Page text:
What’s the point of biodiversity?

While philosophers have spend centuries pondering the question of “Why is there something and not nothing”, a biologist is more likely to ask “Why is there so damn much of everything?”.

Global biodiversity is estimated at approximately 8.7 million eukaryotic species, while more than 85% have so far remained undescribed¹. Most of this diversity is found in the tropics, of which Panama serves as a good example – in Barro Colorado Island the 50 ha plot alone harbors a greater diversity of tree species than Western Europe; likewise, 120 species of bats have been recorded in Panama, compared to 45 in Europe. Diversity of the physical landscape, energy input and water availability have generally been considered as conducive to greater biological diversity, while interactions between species further drive diversification (e.g. the “race of arms” between toxic plant species and specialized herbivores.).

A systems perspective on diversity

But is biological diversity merely a function of geophysical diversity? Is it just the result of continued evolution? Looking at the biosphere from a complex systems point of view, there is no particular reason that diversity should be ever increasing or stabilizing at a high level. Greater structural diversity of the physical landscape may favor biological diversity but it doesn’t necessarily has to. One could imagine a complex landscape dominated by just a few very dominant species. Why haven’t we ended up with systems that consist of lower biological diversity?

The very fact that such a great variety of species exists on the planet – and that species diversity has been high for millions of years – suggests that biological diversity is not only a byproduct of evolution or the necessary result of a diverse physical landscape but as a fundamental feature which allows complex ecological systems (and the whole biosphere) to persist over time, and which allows these systems to adapt to change. Functionally redundant species usually respond differently to change (be it sudden or slow) – some might become threatened, others might strive – thereby providing an insurance against loss of ecological function. And if conditions change sufficiently that new niche space is created, an already diverse set of species will provide enough “raw material” to make use of it. In this sense, the diversity of a complex system is linked to redundancy, adaptation and resilience of the whole system – and systems which do not possess these qualities will eventually collapse. So far, the global biosphere has not collapsed but rather increased in complexity, and it might eventually survive us.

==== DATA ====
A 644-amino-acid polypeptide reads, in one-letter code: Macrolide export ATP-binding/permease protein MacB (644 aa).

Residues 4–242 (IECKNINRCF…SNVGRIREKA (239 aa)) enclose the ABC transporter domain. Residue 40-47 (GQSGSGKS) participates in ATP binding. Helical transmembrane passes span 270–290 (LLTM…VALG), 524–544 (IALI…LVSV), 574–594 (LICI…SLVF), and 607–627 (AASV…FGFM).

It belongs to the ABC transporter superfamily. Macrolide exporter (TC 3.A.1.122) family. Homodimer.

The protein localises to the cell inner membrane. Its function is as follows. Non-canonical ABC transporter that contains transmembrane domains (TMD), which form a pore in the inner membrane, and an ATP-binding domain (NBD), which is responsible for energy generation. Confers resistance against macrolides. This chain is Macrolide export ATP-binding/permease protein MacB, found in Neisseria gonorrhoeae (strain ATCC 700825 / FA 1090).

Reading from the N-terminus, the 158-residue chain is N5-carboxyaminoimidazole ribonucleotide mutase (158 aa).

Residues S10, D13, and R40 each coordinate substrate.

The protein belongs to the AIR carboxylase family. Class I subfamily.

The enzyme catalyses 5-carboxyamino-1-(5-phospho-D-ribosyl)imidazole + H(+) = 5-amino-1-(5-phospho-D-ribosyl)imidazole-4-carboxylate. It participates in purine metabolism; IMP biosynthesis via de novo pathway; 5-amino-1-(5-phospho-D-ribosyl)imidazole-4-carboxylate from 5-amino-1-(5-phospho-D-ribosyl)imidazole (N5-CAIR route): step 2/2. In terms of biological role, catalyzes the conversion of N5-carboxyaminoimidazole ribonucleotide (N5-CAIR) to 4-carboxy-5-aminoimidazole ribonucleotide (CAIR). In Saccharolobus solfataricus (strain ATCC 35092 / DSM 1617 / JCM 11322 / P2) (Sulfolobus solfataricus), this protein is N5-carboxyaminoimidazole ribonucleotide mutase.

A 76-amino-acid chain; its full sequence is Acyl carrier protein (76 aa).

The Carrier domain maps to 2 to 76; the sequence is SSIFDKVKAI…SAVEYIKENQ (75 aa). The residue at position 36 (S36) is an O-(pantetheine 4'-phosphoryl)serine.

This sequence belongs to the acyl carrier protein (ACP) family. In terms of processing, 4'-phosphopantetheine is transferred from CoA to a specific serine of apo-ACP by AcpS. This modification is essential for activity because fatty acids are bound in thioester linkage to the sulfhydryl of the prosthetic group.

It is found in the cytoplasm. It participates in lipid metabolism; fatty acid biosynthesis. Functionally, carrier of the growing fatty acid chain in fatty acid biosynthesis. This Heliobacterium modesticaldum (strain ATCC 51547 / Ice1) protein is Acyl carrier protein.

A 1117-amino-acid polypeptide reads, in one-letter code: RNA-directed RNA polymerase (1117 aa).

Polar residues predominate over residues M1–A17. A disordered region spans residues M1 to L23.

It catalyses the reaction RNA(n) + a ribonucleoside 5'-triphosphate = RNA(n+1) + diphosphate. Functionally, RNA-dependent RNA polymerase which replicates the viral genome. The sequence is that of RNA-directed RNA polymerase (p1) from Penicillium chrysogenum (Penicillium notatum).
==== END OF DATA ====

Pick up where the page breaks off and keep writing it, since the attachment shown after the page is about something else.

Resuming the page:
Diversity and natural resource management

What does this view on biodiversity imply for managing environmental systems? Because of redundancy and insurance effects, we might not experience immediate loss of function for a given ecological system if we reduce its diversity. However, we are likely to limit the system’s capacity to adapt and thereby its capacity to sustain its functions over time. Dealing with diversity requires experience over generations and is often associated with a set of social rules and norms that are sufficiently diverse themselves. The agroforestry systems of the Maya exemplify this. In these forest gardens – which probably date back to pre-Mayan civilizations – more than 350 species of plants have been recorded, of which the vast majority has been utilized by humans for a variety of different needs (food, clothing, medicine, etc.)². Keeping this kind of system intact requires skill and knowledge, which can also be passed on in the form spiritual tradition. During the Spanish conquest, settlers tended to simplify these systems – e.g. turning them into pasture – as they didn’t possess the necessary skills to make use of the forest gardens and simplification was a way to make them controllable.

Unfortunately, simplification of ecological systems ha been the rule rather than the exception for the last hundred years. This “command and control” paradigm is actually far more likely to create environmental problems than solving them³. It might therefore be the right time to promote and learn from ecological and social diversity, not only in conservation areas but especially in the context of multiple-use landscapes.


1: Mora, C. et al., 2011. How many species are there on earth and in the ocean? G. M. Mace, ed. PLoS Biology, 9(8), p.e1001127.
2: A., F., 2008. Dominant plants of the maya forest and gardens of El Pilar: implications for paleoenvironmental reconstructions. J.Ethnobiol., 28(2), pp.179–199.
3: Holling, C.S. & Meffe, G.K., 1996. Command and control and the pathology of natural resource management. Conservation biology, 10(2), pp.328–337.

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